Tom Clancy Red Winter by Marc Cameron
Set in 1985 this is a prequel to Tom Clancy’s book Red Rabbit featuring CIA agent Jack Ryan. At the time West Germany was communist and there is a helpful map of Cold War Europe and a list of principal characters and “useful terms” at the start of the book to help the reader keep track of abbreviations. The story starts with a note passed to a young State Department Foreign Services officer in Berlin during a bag snatch. The mysterious woman who passed the note disappears and the bag snatcher dies, poisoned. The note offers the US secret information in return for defection. Scene shift and we find Jack Ryan, CIA Liaison to M16 living a luxury life in London with his attractive, sexy wife and family. The phone rings and Jack is suddenly recalled to the US. Scene shift again to the desert testing site where an experimental F117 Nighthawk top secret radar evading US jet crashes, observed by a number of UFO spotters. Unknown to them one of their number is a Soviet spy who, after casually murdering two people, is able to obtain a piece of the crashed jet and sets off with it pursued by all the forces the US can muster. The story shifts back and forth between the search, Ryan and the potential defector so that by page 104 the orienting chapter heading "Moscow” was a relief. The acronyms, code names, nicknames (“clearly something that had to be earned” p. 28) secrecy and paranoia become tiring after a while as does the stereotyping of the East Germans "as if actors hired to play a role” p. 109. There is a lot of detail about guns, cars and the makeup of the various spy networks along with random acts of violence, feeding nostalgia in to American audiences, but by page 155 I had lost track of who was who and I didn’t care. 20 years after Red Rabbit author Marc Cameron revisits Tom Clancy’s style and I am sure fans will welcome this addition to the many that have been written since Clancy’s death but it did not stand alone and was a disappointing read.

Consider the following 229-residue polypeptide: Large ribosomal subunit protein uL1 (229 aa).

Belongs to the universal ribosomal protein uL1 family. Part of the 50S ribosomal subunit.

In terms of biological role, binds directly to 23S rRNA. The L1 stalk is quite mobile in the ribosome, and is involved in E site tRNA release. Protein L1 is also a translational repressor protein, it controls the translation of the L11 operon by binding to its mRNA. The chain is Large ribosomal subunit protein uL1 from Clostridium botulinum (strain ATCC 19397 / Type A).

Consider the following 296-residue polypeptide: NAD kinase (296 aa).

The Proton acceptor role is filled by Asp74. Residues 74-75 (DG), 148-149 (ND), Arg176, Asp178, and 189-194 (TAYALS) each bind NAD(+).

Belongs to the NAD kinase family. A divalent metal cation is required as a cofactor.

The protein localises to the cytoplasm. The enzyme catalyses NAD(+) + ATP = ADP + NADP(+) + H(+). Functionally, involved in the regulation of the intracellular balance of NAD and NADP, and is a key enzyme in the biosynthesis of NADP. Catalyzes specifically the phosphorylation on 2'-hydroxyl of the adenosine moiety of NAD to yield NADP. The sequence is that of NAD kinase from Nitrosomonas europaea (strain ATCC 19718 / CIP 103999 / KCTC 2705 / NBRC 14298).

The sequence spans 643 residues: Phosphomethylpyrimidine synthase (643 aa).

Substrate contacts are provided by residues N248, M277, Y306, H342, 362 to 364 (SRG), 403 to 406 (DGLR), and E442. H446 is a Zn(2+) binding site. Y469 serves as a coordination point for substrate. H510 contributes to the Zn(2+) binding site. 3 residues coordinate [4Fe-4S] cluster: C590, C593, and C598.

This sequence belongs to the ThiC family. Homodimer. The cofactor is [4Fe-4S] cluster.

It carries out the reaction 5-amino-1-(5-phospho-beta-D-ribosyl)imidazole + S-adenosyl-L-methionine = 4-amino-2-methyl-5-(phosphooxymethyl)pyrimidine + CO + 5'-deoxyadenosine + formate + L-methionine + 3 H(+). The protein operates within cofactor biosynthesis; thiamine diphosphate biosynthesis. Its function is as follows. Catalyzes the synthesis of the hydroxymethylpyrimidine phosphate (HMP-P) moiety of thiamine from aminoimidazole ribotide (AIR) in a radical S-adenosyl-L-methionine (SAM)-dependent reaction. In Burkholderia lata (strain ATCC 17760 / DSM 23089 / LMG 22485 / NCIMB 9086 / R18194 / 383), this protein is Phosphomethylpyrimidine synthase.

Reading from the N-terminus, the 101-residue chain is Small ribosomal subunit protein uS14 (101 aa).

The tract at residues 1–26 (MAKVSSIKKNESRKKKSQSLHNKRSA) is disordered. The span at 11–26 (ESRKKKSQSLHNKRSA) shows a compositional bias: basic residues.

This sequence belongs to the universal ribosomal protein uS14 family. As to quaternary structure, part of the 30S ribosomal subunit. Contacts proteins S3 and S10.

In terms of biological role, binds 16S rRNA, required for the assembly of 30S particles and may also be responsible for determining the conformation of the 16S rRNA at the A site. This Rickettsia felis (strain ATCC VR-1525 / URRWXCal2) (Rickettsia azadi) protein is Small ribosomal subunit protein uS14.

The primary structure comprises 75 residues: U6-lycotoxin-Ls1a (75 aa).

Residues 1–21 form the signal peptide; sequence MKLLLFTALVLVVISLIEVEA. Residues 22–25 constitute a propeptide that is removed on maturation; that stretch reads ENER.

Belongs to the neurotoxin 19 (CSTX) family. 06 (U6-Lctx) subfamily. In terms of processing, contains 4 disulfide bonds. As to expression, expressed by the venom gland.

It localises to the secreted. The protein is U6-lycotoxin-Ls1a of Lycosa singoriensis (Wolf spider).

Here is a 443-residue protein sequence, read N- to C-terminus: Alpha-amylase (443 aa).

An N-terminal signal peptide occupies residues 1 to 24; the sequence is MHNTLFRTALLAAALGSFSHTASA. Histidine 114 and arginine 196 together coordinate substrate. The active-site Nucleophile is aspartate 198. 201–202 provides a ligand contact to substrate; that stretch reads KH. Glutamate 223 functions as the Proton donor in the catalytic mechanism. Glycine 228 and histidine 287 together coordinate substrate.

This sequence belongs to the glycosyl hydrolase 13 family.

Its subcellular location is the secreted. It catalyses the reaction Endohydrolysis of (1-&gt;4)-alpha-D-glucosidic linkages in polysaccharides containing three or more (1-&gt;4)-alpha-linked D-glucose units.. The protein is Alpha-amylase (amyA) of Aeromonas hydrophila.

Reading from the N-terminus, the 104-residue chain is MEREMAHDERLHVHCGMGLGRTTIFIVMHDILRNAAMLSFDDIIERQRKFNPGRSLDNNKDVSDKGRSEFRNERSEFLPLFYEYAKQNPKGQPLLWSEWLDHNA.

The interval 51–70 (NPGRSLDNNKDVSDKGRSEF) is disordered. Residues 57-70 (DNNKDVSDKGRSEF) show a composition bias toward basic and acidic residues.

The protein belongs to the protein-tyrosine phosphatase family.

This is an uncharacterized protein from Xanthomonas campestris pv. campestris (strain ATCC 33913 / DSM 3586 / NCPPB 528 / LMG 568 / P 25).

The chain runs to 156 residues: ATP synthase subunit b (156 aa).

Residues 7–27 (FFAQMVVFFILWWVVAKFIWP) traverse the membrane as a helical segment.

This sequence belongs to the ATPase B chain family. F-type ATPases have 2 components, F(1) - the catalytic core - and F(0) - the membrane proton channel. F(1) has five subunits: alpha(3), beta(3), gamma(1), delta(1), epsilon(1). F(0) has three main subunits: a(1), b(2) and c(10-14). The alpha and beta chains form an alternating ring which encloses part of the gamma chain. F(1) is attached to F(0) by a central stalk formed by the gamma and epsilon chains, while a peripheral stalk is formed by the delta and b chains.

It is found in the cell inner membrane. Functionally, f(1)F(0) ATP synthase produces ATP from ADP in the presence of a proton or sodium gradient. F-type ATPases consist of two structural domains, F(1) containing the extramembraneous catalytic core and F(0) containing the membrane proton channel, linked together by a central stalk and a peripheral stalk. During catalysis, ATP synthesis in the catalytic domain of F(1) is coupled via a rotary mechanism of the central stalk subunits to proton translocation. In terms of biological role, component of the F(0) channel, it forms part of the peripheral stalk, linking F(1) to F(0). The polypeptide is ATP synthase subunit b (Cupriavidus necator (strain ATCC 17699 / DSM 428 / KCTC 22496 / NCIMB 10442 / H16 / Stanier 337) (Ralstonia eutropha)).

Themes: Cold War, Spies, Thriller.